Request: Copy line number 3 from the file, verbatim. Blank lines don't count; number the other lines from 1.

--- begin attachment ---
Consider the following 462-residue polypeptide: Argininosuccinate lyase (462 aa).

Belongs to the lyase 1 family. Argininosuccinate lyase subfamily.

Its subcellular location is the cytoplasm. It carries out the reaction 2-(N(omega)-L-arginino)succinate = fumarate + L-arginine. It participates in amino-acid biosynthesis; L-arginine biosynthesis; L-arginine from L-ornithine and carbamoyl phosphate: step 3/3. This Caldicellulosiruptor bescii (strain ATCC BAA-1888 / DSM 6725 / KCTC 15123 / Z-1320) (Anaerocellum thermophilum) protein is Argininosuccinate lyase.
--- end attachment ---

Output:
Its subcellular location is the cytoplasm. It carries out the reaction 2-(N(omega)-L-arginino)succinate = fumarate + L-arginine. It participates in amino-acid biosynthesis; L-arginine biosynthesis; L-arginine from L-ornithine and carbamoyl phosphate: step 3/3. This Caldicellulosiruptor bescii (strain ATCC BAA-1888 / DSM 6725 / KCTC 15123 / Z-1320) (Anaerocellum thermophilum) protein is Argininosuccinate lyase.